In Joris-Karl Hyusmans’s most popular novel, À rebours (Against Nature or Against the Grain, depending on the which translated edition you’re reading), there is a famous scene where the protagonist, the decadent Jean des Esseintes, starts setting gemstones on the. . .
There are books that can only wisely be recommended to specific types of readers, where it is easy to know who the respective book won’t appeal to, and Kristiina Ehin’s Walker on Water is one these. What makes this neither. . .
Imagine the most baroque excesses of Goethe, Shakespeare, and Poe, blended together and poured into a single book: That is The Nightwatches of Bonaventura. Ophelia and Hamlet fall in love in a madhouse, suicidal young men deliver mournful and heartfelt. . .
In 1899, Maurice Ravel wrote “Pavane pour une infante défunte” (“Pavane for a Dead Princess”) for solo piano (a decade later, he published an orchestral version). The piece wasn’t written for a particular person; Ravel simply wanted to compose a. . .
Fiston Mwanza Mujila is an award-winning author, born in the Democratic Republic of Congo, who now, at 33, lives in Austria. From what I could find, much of his work is influenced by the Congo’s battle for independence and its. . .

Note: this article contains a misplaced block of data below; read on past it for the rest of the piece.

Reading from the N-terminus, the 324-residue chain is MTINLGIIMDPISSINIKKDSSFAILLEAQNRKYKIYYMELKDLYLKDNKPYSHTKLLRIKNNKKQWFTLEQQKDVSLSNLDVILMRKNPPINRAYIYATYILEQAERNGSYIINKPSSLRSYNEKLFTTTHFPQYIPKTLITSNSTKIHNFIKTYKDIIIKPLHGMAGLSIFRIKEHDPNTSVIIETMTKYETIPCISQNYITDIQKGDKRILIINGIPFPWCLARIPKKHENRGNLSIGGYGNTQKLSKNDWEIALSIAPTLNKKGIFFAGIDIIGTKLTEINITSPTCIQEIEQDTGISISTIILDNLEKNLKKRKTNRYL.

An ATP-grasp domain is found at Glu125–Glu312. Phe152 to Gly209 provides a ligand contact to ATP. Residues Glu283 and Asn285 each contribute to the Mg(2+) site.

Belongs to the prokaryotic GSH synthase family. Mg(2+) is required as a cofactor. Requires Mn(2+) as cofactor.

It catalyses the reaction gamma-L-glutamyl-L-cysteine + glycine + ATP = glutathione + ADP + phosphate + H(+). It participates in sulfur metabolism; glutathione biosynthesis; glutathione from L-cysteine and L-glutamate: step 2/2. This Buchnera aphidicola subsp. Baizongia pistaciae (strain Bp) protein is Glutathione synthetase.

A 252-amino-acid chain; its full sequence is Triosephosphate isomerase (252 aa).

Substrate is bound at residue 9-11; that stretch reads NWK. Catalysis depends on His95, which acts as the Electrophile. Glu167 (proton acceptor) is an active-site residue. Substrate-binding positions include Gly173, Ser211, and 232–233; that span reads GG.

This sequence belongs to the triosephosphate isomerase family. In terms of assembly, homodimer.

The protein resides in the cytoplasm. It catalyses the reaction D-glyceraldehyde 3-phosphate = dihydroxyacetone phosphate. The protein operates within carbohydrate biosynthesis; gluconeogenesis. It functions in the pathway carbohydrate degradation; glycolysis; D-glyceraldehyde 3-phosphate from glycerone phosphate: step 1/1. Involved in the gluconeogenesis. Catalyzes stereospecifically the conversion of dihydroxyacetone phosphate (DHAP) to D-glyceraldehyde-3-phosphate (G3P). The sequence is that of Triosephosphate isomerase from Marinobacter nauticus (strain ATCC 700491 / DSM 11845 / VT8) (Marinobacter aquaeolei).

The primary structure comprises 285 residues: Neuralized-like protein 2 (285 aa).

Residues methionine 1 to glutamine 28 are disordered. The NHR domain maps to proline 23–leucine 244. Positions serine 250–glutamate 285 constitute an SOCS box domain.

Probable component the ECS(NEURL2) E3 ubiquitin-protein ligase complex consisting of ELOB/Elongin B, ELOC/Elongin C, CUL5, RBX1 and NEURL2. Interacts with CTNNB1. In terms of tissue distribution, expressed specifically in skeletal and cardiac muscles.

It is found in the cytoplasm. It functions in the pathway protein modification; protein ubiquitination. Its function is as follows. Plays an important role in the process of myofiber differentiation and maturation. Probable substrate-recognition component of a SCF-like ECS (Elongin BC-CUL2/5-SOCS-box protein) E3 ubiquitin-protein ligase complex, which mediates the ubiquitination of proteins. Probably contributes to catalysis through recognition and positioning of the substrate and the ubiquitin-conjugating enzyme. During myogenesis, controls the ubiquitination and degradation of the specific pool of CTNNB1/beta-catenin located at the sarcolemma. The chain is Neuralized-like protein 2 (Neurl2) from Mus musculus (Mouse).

Twenty-One Days of a Neurasthenic is not a novel in the traditional sense. Rather, it is a collection of vignettes recorded by journalist Georges Vasseur in his diary during a month spent in the Pyrenées Mountains to treat his nervous. . .
Founded in 1960 by such creative pioneers as George Perec, Raymond Queneau and Italo Calvino, the Oulipo, shorthand for Ouvroir de littérature potentielle, came about in when a group of writers and mathematicians sought constraints to find new structures and. . .
There’s little to say about a series of prose poems that willfully refuse to identify pronoun antecedents. Or perhaps there are a million things. The poems in Morse, My Deaf Friend— the chapbook by Miloš Djurdjević published by Ugly Duckling. . .
The Crimson Thread of Abandon is the first collection of short fiction available in English by the prolific Japanese writer and all-around avant-garde trickster Terayama Shūji, who died in 1983 at the age of 47. This collection would be important. . .